Stepping back, it is useful to understand the potential legitimate use of toxicology studies like those. They — or, better, in vitro studies of cells that are actually similar to the human body and do not require sociopathic torturing of innocent animals — are useful for giving us a heads-up that a chemical or combination of chemicals might be carcinogenic or poisonous. This might be a good reason to undertake the more difficult search for epidemiologic evidence that the real-world version of the exposure is causing the bad outcome. Or at least a reason to pursue the in-between step of looking for biological evidence of harm from the real-world exposure in humans. It might even be sufficiently compelling to prohibit introducing a novel exposure, acting before we can even get any human data.
If toxicology studies of a chemical all fail to produce a bad outcome, this strongly suggests that the exposure will not cause the harm, so long as that failure is consistently confirmed using various toxicology methods (claims that a single toxicology study shows that an exposure is harmless, which are currently appearing in the pro-vaping rhetoric, are misguided). But getting a bad outcome in a particular toxicology study does not mean that the real-world exposure actually does cause harm. The pattern in the toxicology has to be far better than what we have for NNN before such a conclusion is justified, including getting the effect at reasonably realistic exposure levels and fairly consistently across a variety of methods.
Consider an analogy: We are interested in knowing whether there is life on other planets, but actually going there to take a look is rather difficult. We have a much cheaper tool in our toolbox, however, which is to use modern telescopes to see if light scatter suggests a water-rich atmosphere. Of course, that is far short of observing life; it would be insane to say “we saw evidence of water, so there must be life there!” But since the versions of life that we understand require there to be enough water, seeing that creates the intriguing possibility of life. Failing to find water tends to rule out the possibility of life as we know it.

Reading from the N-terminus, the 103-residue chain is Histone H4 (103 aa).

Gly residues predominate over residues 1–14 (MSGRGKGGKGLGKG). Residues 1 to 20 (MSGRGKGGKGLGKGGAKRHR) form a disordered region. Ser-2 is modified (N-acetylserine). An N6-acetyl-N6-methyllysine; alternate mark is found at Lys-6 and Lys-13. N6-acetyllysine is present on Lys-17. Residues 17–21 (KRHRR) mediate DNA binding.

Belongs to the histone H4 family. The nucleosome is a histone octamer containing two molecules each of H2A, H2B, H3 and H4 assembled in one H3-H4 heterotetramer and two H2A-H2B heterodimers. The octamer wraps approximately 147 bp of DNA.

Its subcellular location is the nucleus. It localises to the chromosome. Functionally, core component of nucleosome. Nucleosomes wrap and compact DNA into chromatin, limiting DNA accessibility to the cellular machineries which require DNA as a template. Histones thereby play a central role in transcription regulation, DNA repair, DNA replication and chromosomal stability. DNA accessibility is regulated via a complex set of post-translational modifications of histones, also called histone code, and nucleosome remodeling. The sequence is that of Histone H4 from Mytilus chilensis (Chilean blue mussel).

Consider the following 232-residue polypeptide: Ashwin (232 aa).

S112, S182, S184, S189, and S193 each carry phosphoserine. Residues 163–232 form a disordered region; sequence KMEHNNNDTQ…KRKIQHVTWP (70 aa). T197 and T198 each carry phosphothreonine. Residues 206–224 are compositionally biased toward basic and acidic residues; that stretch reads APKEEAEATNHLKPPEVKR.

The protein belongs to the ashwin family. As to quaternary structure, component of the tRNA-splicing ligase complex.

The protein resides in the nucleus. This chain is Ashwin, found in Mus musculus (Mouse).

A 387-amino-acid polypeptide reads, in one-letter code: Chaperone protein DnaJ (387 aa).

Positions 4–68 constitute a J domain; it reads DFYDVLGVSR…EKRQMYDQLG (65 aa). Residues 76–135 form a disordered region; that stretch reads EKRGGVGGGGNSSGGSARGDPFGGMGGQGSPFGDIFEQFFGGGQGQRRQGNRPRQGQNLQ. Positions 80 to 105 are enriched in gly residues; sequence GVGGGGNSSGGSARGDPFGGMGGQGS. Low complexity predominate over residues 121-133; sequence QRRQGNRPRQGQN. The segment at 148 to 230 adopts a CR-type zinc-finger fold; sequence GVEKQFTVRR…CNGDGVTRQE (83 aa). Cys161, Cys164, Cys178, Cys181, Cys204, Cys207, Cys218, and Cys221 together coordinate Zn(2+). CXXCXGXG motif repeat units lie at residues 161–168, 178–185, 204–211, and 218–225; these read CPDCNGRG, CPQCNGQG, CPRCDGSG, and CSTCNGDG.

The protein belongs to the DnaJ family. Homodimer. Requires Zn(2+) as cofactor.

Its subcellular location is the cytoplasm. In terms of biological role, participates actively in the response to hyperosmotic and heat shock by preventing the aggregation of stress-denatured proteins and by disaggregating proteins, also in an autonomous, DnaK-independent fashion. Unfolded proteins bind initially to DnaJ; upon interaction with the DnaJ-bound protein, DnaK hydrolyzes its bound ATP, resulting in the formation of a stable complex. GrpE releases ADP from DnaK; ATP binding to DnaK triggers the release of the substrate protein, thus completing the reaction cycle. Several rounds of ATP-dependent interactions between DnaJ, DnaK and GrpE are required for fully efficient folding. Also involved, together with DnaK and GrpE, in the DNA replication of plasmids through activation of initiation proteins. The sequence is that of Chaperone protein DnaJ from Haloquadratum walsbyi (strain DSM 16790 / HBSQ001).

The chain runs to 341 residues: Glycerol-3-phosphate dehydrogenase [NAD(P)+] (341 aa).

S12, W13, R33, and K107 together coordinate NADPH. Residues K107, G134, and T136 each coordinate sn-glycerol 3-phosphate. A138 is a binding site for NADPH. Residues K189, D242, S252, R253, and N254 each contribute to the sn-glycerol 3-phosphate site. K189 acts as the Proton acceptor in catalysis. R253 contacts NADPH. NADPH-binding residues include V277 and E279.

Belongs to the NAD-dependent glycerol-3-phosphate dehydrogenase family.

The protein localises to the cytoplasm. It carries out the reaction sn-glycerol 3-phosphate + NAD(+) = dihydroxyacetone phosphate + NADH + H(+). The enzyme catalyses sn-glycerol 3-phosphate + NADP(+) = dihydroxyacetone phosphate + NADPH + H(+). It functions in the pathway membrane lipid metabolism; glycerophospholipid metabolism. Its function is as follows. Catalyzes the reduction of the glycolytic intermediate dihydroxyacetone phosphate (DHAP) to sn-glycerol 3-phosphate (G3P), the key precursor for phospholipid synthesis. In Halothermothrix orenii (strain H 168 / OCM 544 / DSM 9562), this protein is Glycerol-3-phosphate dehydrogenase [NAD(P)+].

Another legitimate use of toxicology is to tell us why an exposure is causing harm. Of course, this should mean there is evidence of harm, not just some wild assumption that there is harm. Continuing the analogy, pretend that someone looked at the light scatter around Mars and claimed they saw enough water to support life: “Aha, this shows that the canal-building civilization is water-based life as we know it.” Um, but you do know that early 20th century telescopes debunked that 19th century canals myth, right? Also we have had numerous close observations of the planet and little labs driving around on the surface. Your hint about the possibility of life is utterly pointless given that we have much better information about the reality.
I have often described the TSNA toxicology research, which inexplicably continues to this day, as an attempt to identify which chemical pathways cause a cancer outcome that does not actually occur. As with Mars not having canals, we know that ST use does not cause a measurable risk for cancer, and therefore the NNN and other TSNAs in ST are not causing a measurable risk (unless we think that other aspects of the ST exposure prevent exactly as much cancer as the TSNAs cause, something that no one is seriously proposing). One possibility that has been seriously proposed — e.g., by Brad Rodu, whose work I cited in Parts 1 and 2 — is that something else in ST, perhaps antioxidants, directly negates whatever cancer-causing effect the TSNAs might have if we were exposed to them alone (which does not happen at a level beyond a few stray molecules). Indeed, when the exposure is tobacco extract, those rodent studies fail to show the carcinogenic effect from NNN, or anything else in ST for that matter, a fact that is conveniently glossed over.
So how did we end up with the “fact” (which I suppose should be called the fake news in current parlance) that NNN and other TSNAs in ST cause cancer? It basically comes down to circular reasoning, or perhaps it is figure-eight reasoning since there are two circles as well as a few other fallacies. It goes something like this (and I am really not exaggerating):